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Top 6 most photogenic places in South Africa

With an incredible diversity of landscapes, from semi-desert to dramatic mountains, wildlife-dotted savanna to subtropical forests, South Africa is a photographer’s dream. Get your camera ready to shoot these photogenic places on a South Africa overland tour.

1. The spring flowers in Namaqualand, Northern Cape

After the winter rains, the arid region of Namaqualand, several hours’ drive north of Cape Town in South Africa’s Northern Cape Province, is blessed with carpets of brightly coloured blooms as millions of wild spring flowers open their petal faces to the sun. Grab your hiking boots and hit the trails through the Skilpad Wildflower Reserve, or go 4x4ing, mountain biking or horseback riding surrounded by floral fields.

When to go: The flowers are on display between July and September.

Namaqualand Photos

2. Panorama Route, Mpumalanga

South Africa’s most beautiful road trip through Mpumalanga’s spectacular landscapes of mountains, gorges and cascading waterfalls provides endless photo opportunities. Highlights include God’s Window, a magnificent vista from high cliffs down into the dramatic Blyde River Canyon, three round mountaintops named the Three Rondavels, and the river rock formations known as Bourke’s Luck Potholes.

The peaks of the Three Rondavels tower 700m above ground and are a spectacular, natural sight to see. Erosion wore away the soft underlying stone, leaving the hardier slate and quartzite exposed. Viewing them at sunset as they turn from brown and green to bright orange is well worth it and will create fantastic photographic opportunities.

While Blyde River Canyon is one of South Africa’s scenic highlights, brimming with awesome viewpoints of Wonder View, Bourke’s Luck Potholes and God’s Window. It’s the third largest canyon in the world. It covers 29 000 hectares of land, from the highlands down to the hot and dry lowveld at the Blyde Dam.

When to go: The Panorama Route is wonderful to explore at any time of year.

3. Kgalagadi Transfrontier Park, Northern Cape

Kruger National Park is the most famous and popular of all of South Africa’s reserves, but if you’re after truly awesome and unique wildlife shots, head to the Kgalagadi – a cross-border semi-desert wilderness in the far north of South Africa in between Namibia and Botswana. Expect epic sunsets, huge horizons, red sand dunes, wonderful light and the famous Kalahari black-maned lions.

When to go: March to September are the best months to visit, as it gets extremely hot during summer.

Kgalagadi National Park

4. Ukhahlamba Drakensberg Park, KwaZulu-Natal

South Africa’s tallest mountain range, the Drakensberg, is a must for photographers, hikers and nature lovers alike with astounding scenery of impressive rock buttresses and spires, tumbling waterfalls, gushing rivers and lush forests, not to mention hundreds of San rock art sites.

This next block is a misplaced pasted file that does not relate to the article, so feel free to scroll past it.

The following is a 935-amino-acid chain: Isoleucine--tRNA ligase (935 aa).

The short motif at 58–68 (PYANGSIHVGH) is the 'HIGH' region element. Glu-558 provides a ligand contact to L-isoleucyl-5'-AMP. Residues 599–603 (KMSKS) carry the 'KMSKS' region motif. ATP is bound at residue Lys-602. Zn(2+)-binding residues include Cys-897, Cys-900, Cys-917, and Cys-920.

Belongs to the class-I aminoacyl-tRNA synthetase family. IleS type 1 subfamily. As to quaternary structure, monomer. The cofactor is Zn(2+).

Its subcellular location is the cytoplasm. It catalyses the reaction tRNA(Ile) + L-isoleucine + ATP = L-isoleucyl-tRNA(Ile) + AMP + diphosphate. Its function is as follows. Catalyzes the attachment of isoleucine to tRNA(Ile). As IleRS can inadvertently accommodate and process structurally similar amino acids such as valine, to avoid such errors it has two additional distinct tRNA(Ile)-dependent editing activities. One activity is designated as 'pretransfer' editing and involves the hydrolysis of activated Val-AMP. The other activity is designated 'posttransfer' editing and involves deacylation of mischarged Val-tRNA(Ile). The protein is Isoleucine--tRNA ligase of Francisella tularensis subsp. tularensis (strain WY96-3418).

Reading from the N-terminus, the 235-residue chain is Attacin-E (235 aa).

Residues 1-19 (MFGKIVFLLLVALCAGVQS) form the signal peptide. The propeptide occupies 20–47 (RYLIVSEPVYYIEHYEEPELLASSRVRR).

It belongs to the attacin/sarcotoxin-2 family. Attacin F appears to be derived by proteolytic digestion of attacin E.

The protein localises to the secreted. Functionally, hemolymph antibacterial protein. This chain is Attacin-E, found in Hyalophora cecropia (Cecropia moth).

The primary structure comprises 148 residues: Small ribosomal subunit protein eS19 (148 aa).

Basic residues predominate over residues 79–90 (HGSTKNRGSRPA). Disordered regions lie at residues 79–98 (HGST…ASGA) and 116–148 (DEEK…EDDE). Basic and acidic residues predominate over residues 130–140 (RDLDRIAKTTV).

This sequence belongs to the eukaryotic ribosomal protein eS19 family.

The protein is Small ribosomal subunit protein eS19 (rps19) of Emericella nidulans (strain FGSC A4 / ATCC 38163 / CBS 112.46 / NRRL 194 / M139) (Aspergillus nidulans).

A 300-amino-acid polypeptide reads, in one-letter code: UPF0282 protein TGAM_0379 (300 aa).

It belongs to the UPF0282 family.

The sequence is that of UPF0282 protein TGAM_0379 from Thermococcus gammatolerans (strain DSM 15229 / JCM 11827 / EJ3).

When to go: It depends on what kind of photos you want to get: in the summer months (November to March), the Drakensberg’s landscapes are their greenest, while in winter (June to August) there’s a chance of snowfall, when the powder-dusted mountains look amazing.

5. Cederberg Wilderness, Area Western Cape

Imposing mountains, millennia-old San rock art sites, golden sunsets and night skies littered with stars await you in the hiking and camping paradise of the Cederberg Wilderness Area, which lies 300 kilometres north of Cape Town. Here’s where to go to get photos of surreal sandstone rock formations such as the Wolfberg Arch, and shots of star trails. Just don’t forget your tripod!

When to go: Summer is extremely hot in the Cederberg, and winter can be very cold and rainy. Autumn (March to May) and spring (September to November) are the best times of year to visit, especially if you plan on doing a lot of hiking.

6. Table Mountain, Western Cape

The “mountain” as its affectionately known by Capetonians, looms over the city and provides a beautiful backdrop for photos of Cape Town, but it’s really the top of the mountain that has the most photogenic views. Choose to hike up to the top in a couple of hours, or take the somewhat less strenuous scenic 360-degree revolving cable car ride up to be rewarded with expansive vistas over Cape Town, the Peninsula and Robben Island.

When to go: While Cape Town gets most of its visitors during the summer months (November to March), the city is a year-round destination, and even during the rainy winter months there are beautiful, sunny days – perfect for those top-of-the-mountain shots!

table mountain

About Sarah Duff

Documentary filmmaker/ travel writer/ photographer - www.sarahduff.com
Article by: Sarah Duff
on January 26, 2015
Filed under  Africa Blog • Travel Articles 
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